Martin Wicks says that the key to a large scale council house building programme is central government grant, not borrowing.
Ever since Right to Buy was introduced the number of council homes has plummeted. The current government has provided little funding for councils to build homes through their housing revenue accounts. Since 2010 the number of council homes in England has fallen by 199,000. Grant from Homes England carries the obligation to charge “affordable rent” (up to 80% of market rents) rather than ‘social rent’ (i.e. a council rent).
Some councils have sought to build homes via private companies, owned by them or in partnership with other organisations, to substitute for the absence of grant for building council housing. For others it is a means of producing revenue stream for their General Funds by building homes for sale and/or for market rents. Some academics are proposing that councils should be able to “borrow against their assets” to build new homes. It is even suggested that a “municipal entrepreneurialism” is a means of avoiding austerity as well as house building.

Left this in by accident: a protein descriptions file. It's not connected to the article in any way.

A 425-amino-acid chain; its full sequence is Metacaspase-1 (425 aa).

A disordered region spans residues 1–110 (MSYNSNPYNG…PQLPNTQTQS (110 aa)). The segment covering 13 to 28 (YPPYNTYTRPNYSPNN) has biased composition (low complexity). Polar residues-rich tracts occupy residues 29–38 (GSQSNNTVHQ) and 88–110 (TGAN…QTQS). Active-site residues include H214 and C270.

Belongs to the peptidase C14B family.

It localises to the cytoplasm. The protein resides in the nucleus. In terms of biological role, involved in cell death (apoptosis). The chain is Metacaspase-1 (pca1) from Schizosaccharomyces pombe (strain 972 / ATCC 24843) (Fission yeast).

It is the contention of the author that council tenants, housing activists, any supporters of council housing, need to campaign for central government grant to build homes through council housing revenue accounts. Without sufficient grant then councils cannot “return to large scale house building” which even the Tory majority Local Government Association says is necessary to address the housing crisis. Private council companies are no solution. Commercial investments can always fail. They risk turning from a source of funding into an absorber of it which will take funding away from council services. The pandemic has done just that, throwing some of them into a financial crisis.
Council housing is not part of the housing market. It is building for social need. So long as house building is dominated by speculative commodity production then the housing crisis cannot be resolved.
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